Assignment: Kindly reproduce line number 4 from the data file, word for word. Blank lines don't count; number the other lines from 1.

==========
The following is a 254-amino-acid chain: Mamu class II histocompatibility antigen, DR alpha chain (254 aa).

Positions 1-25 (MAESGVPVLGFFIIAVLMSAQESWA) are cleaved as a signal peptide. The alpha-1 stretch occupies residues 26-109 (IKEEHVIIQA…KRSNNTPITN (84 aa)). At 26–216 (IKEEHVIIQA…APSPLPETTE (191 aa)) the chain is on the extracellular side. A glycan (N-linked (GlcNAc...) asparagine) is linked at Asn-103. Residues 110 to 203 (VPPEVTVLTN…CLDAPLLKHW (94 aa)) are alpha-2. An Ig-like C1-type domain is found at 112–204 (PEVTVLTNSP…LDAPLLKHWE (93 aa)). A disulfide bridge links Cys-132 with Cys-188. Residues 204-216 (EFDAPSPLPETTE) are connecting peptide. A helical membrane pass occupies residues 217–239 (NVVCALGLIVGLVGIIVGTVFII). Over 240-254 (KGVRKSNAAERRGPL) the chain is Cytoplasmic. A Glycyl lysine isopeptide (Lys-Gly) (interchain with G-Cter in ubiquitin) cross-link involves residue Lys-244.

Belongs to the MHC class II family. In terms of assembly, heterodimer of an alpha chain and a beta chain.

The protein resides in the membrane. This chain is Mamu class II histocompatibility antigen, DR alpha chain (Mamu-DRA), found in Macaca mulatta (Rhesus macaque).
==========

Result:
The protein resides in the membrane. This chain is Mamu class II histocompatibility antigen, DR alpha chain (Mamu-DRA), found in Macaca mulatta (Rhesus macaque).